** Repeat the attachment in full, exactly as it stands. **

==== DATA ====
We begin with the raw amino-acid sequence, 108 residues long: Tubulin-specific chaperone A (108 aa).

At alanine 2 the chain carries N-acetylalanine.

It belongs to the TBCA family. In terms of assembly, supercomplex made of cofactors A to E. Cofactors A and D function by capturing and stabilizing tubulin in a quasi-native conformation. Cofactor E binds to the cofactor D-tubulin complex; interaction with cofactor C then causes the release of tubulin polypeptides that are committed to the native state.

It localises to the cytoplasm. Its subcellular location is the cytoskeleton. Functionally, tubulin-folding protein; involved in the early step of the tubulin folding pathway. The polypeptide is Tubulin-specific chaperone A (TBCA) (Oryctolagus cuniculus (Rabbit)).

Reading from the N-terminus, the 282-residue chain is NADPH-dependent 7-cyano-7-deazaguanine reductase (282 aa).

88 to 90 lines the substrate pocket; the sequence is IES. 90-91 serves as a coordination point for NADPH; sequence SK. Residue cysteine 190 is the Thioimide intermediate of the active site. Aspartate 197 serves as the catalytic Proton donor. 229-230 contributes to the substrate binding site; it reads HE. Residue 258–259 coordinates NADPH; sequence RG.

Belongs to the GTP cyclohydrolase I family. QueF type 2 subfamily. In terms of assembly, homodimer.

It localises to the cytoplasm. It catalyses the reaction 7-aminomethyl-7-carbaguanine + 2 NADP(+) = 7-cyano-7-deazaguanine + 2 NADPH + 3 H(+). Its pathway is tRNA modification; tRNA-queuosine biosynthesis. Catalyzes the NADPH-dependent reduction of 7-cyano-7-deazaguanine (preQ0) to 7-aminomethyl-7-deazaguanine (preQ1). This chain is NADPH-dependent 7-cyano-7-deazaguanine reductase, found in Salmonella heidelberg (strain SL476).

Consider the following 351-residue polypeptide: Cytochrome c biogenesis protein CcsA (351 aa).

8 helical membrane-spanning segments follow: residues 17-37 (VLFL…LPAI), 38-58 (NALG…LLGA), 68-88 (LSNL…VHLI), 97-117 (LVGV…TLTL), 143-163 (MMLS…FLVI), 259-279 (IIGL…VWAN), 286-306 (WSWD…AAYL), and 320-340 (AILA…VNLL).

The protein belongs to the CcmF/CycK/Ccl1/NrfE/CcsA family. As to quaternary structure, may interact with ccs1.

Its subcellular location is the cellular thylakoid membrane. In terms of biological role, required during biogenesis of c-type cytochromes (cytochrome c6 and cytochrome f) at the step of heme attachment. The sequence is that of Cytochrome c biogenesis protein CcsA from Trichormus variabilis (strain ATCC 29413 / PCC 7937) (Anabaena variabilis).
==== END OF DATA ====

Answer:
We begin with the raw amino-acid sequence, 108 residues long: Tubulin-specific chaperone A (108 aa).

At alanine 2 the chain carries N-acetylalanine.

It belongs to the TBCA family. In terms of assembly, supercomplex made of cofactors A to E. Cofactors A and D function by capturing and stabilizing tubulin in a quasi-native conformation. Cofactor E binds to the cofactor D-tubulin complex; interaction with cofactor C then causes the release of tubulin polypeptides that are committed to the native state.

It localises to the cytoplasm. Its subcellular location is the cytoskeleton. Functionally, tubulin-folding protein; involved in the early step of the tubulin folding pathway. The polypeptide is Tubulin-specific chaperone A (TBCA) (Oryctolagus cuniculus (Rabbit)).

Reading from the N-terminus, the 282-residue chain is NADPH-dependent 7-cyano-7-deazaguanine reductase (282 aa).

88 to 90 lines the substrate pocket; the sequence is IES. 90-91 serves as a coordination point for NADPH; sequence SK. Residue cysteine 190 is the Thioimide intermediate of the active site. Aspartate 197 serves as the catalytic Proton donor. 229-230 contributes to the substrate binding site; it reads HE. Residue 258–259 coordinates NADPH; sequence RG.

Belongs to the GTP cyclohydrolase I family. QueF type 2 subfamily. In terms of assembly, homodimer.

It localises to the cytoplasm. It catalyses the reaction 7-aminomethyl-7-carbaguanine + 2 NADP(+) = 7-cyano-7-deazaguanine + 2 NADPH + 3 H(+). Its pathway is tRNA modification; tRNA-queuosine biosynthesis. Catalyzes the NADPH-dependent reduction of 7-cyano-7-deazaguanine (preQ0) to 7-aminomethyl-7-deazaguanine (preQ1). This chain is NADPH-dependent 7-cyano-7-deazaguanine reductase, found in Salmonella heidelberg (strain SL476).

Consider the following 351-residue polypeptide: Cytochrome c biogenesis protein CcsA (351 aa).

8 helical membrane-spanning segments follow: residues 17-37 (VLFL…LPAI), 38-58 (NALG…LLGA), 68-88 (LSNL…VHLI), 97-117 (LVGV…TLTL), 143-163 (MMLS…FLVI), 259-279 (IIGL…VWAN), 286-306 (WSWD…AAYL), and 320-340 (AILA…VNLL).

The protein belongs to the CcmF/CycK/Ccl1/NrfE/CcsA family. As to quaternary structure, may interact with ccs1.

Its subcellular location is the cellular thylakoid membrane. In terms of biological role, required during biogenesis of c-type cytochromes (cytochrome c6 and cytochrome f) at the step of heme attachment. The sequence is that of Cytochrome c biogenesis protein CcsA from Trichormus variabilis (strain ATCC 29413 / PCC 7937) (Anabaena variabilis).